The West-Eastern Divan Orchestra was founded in 1999 in Weimar by conductor and pianist Daniel Barenboim and author and scholar Edward Said. In its first incarnation, it was a workshop for Israeli, Palestinian and other Arab musicians, and that grew into the now world-renowned orchestra.
The West-Eastern Divan aims to promote equality, harmony and understanding between musicians, against the backdrop of the Israeli-Palestinian conflict. Named after a set of poems by the great Romantic writer Goethe, the orchestra is not, says Barenboim, for peace but ‘an orchestra against ignorance’.
The ensemble, whose members come from a wealth of Middle Eastern countries, has performed all over the world, including at the Lucerne Festival and the BBC Proms. One goal, still yet to be realised, is to play in every country represented by its performers.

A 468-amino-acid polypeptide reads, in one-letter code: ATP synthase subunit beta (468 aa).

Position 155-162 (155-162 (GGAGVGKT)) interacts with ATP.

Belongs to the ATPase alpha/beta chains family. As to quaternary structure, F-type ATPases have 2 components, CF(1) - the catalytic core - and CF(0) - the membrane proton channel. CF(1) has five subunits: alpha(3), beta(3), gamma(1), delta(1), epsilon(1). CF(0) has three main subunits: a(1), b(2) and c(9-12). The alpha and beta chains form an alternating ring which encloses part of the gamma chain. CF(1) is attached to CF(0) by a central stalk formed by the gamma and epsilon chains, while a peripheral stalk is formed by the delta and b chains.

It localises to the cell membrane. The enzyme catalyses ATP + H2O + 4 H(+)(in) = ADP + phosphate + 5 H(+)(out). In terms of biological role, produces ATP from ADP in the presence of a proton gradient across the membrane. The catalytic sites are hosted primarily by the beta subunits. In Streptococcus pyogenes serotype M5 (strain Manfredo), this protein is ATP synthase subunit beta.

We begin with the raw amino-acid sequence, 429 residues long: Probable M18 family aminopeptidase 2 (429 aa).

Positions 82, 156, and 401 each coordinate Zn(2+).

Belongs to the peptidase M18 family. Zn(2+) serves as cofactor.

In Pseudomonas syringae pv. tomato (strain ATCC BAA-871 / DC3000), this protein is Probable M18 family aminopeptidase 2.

While the orchestra itself is based in Seville, Spain, in 2016, the Barenboim-Said Academy opened in Berlin, Germany. In its first year, the conservatoire welcomed 90 musicians through its doors, for a music-humanities degree that builds on the spirit and philosophy of the orchestra.